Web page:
The strikingly beautiful young woman — she will turn 26 years old on July 2 — approaches the podium with its waiting forest of microphones. Her hair, reddish blonde and flowing well below her shoulders, is caught briefly in a gust of wind as she walks to the front of the press corps on the granite steps of the state capitol. Eight fluted Corinthian columns line the portico behind her. She is, surprisingly, modestly and professionally dressed in a tasteful navy pants suit. For a moment, as she stands at the lectern, only the clicking of cameras is heard.
Good morning, everyone. My name is Lindsay Lohan, and today I am announcing my candidacy for the U.S. House of Representatives from my district.
Brief silence, followed by peals of laughter. Whispers of “Is this a movie promo?” drift through the throng. Lohan waits patiently, quietly, proudly for the laughter to subside.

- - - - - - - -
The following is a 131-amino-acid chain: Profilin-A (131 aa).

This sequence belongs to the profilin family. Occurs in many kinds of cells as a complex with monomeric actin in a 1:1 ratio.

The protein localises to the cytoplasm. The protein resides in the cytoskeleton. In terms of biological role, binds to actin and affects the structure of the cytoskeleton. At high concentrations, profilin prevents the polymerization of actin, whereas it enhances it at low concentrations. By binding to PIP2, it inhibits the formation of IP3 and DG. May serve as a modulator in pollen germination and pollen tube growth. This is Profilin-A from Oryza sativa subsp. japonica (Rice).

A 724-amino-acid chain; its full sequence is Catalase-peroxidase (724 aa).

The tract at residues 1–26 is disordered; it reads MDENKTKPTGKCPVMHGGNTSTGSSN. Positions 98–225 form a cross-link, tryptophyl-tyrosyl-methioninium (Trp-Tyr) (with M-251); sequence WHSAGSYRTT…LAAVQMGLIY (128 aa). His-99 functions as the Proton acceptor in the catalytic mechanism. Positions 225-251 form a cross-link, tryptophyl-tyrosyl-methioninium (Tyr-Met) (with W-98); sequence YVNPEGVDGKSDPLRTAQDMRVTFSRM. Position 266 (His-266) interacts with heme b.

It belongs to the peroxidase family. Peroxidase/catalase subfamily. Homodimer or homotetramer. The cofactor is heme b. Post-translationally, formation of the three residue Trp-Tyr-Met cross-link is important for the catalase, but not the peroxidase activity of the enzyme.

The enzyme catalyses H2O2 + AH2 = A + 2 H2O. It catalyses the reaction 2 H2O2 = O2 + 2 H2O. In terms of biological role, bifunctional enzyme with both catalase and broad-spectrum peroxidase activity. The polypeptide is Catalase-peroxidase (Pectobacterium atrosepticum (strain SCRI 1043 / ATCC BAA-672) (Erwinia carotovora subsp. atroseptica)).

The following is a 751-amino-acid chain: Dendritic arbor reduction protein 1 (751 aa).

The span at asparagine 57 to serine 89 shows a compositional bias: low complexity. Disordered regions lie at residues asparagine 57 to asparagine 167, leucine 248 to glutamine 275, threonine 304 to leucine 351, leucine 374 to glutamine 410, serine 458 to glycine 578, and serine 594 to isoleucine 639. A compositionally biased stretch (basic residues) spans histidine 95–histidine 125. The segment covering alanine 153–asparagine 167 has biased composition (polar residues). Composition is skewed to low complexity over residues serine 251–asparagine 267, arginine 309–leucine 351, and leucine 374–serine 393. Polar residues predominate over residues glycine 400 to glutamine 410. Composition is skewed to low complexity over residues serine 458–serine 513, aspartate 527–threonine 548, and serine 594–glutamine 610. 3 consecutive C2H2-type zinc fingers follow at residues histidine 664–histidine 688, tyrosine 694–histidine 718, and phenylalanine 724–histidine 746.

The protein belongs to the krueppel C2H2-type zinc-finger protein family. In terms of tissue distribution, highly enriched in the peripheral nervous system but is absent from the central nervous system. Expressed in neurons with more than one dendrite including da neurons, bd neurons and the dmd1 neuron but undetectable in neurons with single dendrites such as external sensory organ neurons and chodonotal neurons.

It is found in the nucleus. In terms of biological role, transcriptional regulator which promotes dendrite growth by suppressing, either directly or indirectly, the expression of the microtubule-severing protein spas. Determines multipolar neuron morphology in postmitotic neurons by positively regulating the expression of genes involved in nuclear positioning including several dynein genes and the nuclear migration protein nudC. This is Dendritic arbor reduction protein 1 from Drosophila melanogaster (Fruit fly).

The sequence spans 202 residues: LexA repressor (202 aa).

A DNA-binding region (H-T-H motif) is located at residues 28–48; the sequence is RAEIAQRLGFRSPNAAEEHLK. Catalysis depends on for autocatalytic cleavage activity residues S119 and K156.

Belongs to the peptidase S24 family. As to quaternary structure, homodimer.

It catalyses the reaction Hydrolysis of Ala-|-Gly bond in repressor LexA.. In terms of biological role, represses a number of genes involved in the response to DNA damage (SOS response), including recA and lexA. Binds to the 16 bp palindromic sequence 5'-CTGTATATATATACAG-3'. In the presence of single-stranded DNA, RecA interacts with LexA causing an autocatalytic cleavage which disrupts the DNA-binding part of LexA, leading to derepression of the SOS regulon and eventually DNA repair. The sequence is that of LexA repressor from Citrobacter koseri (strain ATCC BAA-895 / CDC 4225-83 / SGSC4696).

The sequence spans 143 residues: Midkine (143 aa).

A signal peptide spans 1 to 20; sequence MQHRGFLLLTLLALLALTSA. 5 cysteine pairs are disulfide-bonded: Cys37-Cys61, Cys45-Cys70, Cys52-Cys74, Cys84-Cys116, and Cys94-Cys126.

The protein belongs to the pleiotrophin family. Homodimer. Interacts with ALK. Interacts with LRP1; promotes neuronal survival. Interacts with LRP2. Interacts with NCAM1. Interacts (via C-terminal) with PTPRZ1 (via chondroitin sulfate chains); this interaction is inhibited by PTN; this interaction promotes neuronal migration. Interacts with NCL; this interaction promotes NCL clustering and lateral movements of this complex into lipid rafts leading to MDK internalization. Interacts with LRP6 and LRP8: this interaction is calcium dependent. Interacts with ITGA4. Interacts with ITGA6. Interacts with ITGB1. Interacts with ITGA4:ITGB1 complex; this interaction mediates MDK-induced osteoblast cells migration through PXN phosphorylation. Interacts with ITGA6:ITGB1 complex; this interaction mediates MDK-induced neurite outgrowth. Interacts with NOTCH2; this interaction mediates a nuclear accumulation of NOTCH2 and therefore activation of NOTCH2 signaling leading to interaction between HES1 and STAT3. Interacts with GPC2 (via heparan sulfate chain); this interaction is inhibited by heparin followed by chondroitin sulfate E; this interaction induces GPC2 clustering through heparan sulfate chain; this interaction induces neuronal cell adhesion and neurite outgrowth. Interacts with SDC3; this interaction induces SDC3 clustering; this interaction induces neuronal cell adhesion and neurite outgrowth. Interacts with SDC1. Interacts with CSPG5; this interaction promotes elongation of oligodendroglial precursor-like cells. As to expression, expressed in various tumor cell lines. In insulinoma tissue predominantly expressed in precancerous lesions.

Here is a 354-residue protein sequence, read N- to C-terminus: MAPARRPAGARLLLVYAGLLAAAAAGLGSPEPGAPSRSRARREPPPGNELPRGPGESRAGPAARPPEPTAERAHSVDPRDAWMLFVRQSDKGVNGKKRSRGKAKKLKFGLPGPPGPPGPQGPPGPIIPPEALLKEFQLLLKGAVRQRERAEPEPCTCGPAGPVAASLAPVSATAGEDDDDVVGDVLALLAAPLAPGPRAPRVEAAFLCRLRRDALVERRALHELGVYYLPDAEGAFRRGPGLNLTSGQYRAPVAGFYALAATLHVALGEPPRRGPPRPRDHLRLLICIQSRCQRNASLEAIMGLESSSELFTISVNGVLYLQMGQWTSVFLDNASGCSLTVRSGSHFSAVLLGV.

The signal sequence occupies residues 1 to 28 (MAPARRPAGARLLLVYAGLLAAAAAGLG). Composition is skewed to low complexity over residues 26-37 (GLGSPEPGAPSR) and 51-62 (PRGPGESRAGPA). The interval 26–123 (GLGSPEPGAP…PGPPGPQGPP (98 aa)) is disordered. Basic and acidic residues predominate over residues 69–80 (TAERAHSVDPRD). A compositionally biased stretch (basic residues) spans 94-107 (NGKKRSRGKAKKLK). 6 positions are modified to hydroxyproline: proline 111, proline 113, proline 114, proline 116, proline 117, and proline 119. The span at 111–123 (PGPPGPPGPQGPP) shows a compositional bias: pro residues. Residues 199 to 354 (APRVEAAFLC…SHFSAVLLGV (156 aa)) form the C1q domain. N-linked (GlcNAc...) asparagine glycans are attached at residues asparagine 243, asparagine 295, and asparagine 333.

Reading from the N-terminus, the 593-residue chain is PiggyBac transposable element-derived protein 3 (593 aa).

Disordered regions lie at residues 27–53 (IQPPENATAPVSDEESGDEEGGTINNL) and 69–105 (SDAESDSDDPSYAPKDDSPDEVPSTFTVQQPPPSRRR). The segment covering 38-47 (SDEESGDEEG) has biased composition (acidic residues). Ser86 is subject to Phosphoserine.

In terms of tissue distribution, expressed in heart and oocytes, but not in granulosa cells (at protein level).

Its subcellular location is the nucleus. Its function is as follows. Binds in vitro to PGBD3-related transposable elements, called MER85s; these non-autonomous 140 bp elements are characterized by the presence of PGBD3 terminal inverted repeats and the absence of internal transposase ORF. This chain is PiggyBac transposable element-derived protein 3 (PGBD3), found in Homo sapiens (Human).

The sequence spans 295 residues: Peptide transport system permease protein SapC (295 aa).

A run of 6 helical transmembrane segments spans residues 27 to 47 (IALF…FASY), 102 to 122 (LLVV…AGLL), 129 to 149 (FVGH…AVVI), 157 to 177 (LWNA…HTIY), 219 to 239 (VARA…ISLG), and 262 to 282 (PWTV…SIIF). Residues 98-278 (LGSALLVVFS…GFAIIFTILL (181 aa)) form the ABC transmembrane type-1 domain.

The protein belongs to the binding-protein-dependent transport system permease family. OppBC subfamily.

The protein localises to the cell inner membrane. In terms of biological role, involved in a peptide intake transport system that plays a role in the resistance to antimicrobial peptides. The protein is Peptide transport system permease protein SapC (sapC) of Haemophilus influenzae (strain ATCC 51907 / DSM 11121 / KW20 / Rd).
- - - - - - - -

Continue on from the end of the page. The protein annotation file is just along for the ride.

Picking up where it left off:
Laugh if you wish, my fellow Americans. But I can win this race. I’m smarter than you know, and I can raise money. And if my opponent — opponents, actually; I’ll be running against the corporations funding my opponent through super PACs — wants to plaster my recent past into negative ads, I’ll bring up his and his pals’ dismal ethical performances in the House.
Lohan turns her head slightly left, as if gazing into an unfathomable distance to discern some sort of political guidance and wisdom. Shutters click; it’s a dramatic profile shot. Photographers shout and shove; the best shot might earn $10,000, certainly not in the league of a Brangelina baby shot.
As my friend and mentor, Michael Douglas, said while playing President Andrew Shepherd in The American President: “Being President of this country is entirely about character.” Well, so is being a member of the House of Representatives. In fact, I’ll bring up my sordid personal past before my opponent and his billionaire PAC-rat minions do.